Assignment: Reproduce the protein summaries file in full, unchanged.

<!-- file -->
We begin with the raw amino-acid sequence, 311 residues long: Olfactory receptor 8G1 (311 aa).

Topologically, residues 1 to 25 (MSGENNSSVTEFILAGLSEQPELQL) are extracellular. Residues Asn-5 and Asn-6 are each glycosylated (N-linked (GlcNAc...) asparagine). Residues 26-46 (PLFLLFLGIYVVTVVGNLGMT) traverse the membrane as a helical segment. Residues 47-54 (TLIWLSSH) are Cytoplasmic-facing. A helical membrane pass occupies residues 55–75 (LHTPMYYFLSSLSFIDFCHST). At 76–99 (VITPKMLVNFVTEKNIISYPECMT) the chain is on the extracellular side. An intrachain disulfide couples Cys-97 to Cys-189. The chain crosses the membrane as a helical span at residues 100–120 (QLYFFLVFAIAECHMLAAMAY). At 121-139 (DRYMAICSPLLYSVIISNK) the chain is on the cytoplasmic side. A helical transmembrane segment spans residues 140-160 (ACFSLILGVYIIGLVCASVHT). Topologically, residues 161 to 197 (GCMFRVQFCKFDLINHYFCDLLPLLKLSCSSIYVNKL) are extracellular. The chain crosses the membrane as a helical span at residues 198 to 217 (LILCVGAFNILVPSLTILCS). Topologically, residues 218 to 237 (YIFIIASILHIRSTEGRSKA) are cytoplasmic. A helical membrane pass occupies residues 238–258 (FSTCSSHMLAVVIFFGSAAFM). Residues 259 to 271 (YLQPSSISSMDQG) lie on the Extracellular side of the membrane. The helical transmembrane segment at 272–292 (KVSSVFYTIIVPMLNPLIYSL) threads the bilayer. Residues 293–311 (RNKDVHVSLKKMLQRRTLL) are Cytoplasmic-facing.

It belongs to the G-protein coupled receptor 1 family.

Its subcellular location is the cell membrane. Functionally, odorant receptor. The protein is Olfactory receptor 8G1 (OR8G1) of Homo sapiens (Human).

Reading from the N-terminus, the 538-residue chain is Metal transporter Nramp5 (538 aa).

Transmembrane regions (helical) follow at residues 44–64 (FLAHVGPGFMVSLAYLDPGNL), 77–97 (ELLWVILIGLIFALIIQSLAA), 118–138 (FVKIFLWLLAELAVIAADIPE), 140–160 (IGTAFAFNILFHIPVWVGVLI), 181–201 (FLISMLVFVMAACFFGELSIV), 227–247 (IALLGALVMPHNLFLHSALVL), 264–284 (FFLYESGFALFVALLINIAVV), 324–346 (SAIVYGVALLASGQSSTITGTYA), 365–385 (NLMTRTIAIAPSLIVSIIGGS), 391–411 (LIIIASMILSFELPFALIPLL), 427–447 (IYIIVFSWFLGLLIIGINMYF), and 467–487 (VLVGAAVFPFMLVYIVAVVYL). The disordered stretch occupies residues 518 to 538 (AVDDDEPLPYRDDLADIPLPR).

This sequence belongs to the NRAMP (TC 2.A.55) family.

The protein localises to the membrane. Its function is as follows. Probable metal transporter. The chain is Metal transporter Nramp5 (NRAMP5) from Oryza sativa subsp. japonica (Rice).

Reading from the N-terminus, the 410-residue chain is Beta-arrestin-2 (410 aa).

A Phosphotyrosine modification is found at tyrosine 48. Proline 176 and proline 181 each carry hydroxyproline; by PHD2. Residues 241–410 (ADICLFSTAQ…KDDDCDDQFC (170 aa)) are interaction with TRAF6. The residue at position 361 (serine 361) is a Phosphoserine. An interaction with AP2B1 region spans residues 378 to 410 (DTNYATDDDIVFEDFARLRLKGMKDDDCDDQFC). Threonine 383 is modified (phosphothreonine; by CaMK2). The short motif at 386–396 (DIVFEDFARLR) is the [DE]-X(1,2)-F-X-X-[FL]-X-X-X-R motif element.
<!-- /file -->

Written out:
We begin with the raw amino-acid sequence, 311 residues long: Olfactory receptor 8G1 (311 aa).

Topologically, residues 1 to 25 (MSGENNSSVTEFILAGLSEQPELQL) are extracellular. Residues Asn-5 and Asn-6 are each glycosylated (N-linked (GlcNAc...) asparagine). Residues 26-46 (PLFLLFLGIYVVTVVGNLGMT) traverse the membrane as a helical segment. Residues 47-54 (TLIWLSSH) are Cytoplasmic-facing. A helical membrane pass occupies residues 55–75 (LHTPMYYFLSSLSFIDFCHST). At 76–99 (VITPKMLVNFVTEKNIISYPECMT) the chain is on the extracellular side. An intrachain disulfide couples Cys-97 to Cys-189. The chain crosses the membrane as a helical span at residues 100–120 (QLYFFLVFAIAECHMLAAMAY). At 121-139 (DRYMAICSPLLYSVIISNK) the chain is on the cytoplasmic side. A helical transmembrane segment spans residues 140-160 (ACFSLILGVYIIGLVCASVHT). Topologically, residues 161 to 197 (GCMFRVQFCKFDLINHYFCDLLPLLKLSCSSIYVNKL) are extracellular. The chain crosses the membrane as a helical span at residues 198 to 217 (LILCVGAFNILVPSLTILCS). Topologically, residues 218 to 237 (YIFIIASILHIRSTEGRSKA) are cytoplasmic. A helical membrane pass occupies residues 238–258 (FSTCSSHMLAVVIFFGSAAFM). Residues 259 to 271 (YLQPSSISSMDQG) lie on the Extracellular side of the membrane. The helical transmembrane segment at 272–292 (KVSSVFYTIIVPMLNPLIYSL) threads the bilayer. Residues 293–311 (RNKDVHVSLKKMLQRRTLL) are Cytoplasmic-facing.

It belongs to the G-protein coupled receptor 1 family.

Its subcellular location is the cell membrane. Functionally, odorant receptor. The protein is Olfactory receptor 8G1 (OR8G1) of Homo sapiens (Human).

Reading from the N-terminus, the 538-residue chain is Metal transporter Nramp5 (538 aa).

Transmembrane regions (helical) follow at residues 44–64 (FLAHVGPGFMVSLAYLDPGNL), 77–97 (ELLWVILIGLIFALIIQSLAA), 118–138 (FVKIFLWLLAELAVIAADIPE), 140–160 (IGTAFAFNILFHIPVWVGVLI), 181–201 (FLISMLVFVMAACFFGELSIV), 227–247 (IALLGALVMPHNLFLHSALVL), 264–284 (FFLYESGFALFVALLINIAVV), 324–346 (SAIVYGVALLASGQSSTITGTYA), 365–385 (NLMTRTIAIAPSLIVSIIGGS), 391–411 (LIIIASMILSFELPFALIPLL), 427–447 (IYIIVFSWFLGLLIIGINMYF), and 467–487 (VLVGAAVFPFMLVYIVAVVYL). The disordered stretch occupies residues 518 to 538 (AVDDDEPLPYRDDLADIPLPR).

This sequence belongs to the NRAMP (TC 2.A.55) family.

The protein localises to the membrane. Its function is as follows. Probable metal transporter. The chain is Metal transporter Nramp5 (NRAMP5) from Oryza sativa subsp. japonica (Rice).

Reading from the N-terminus, the 410-residue chain is Beta-arrestin-2 (410 aa).

A Phosphotyrosine modification is found at tyrosine 48. Proline 176 and proline 181 each carry hydroxyproline; by PHD2. Residues 241–410 (ADICLFSTAQ…KDDDCDDQFC (170 aa)) are interaction with TRAF6. The residue at position 361 (serine 361) is a Phosphoserine. An interaction with AP2B1 region spans residues 378 to 410 (DTNYATDDDIVFEDFARLRLKGMKDDDCDDQFC). Threonine 383 is modified (phosphothreonine; by CaMK2). The short motif at 386–396 (DIVFEDFARLR) is the [DE]-X(1,2)-F-X-X-[FL]-X-X-X-R motif element.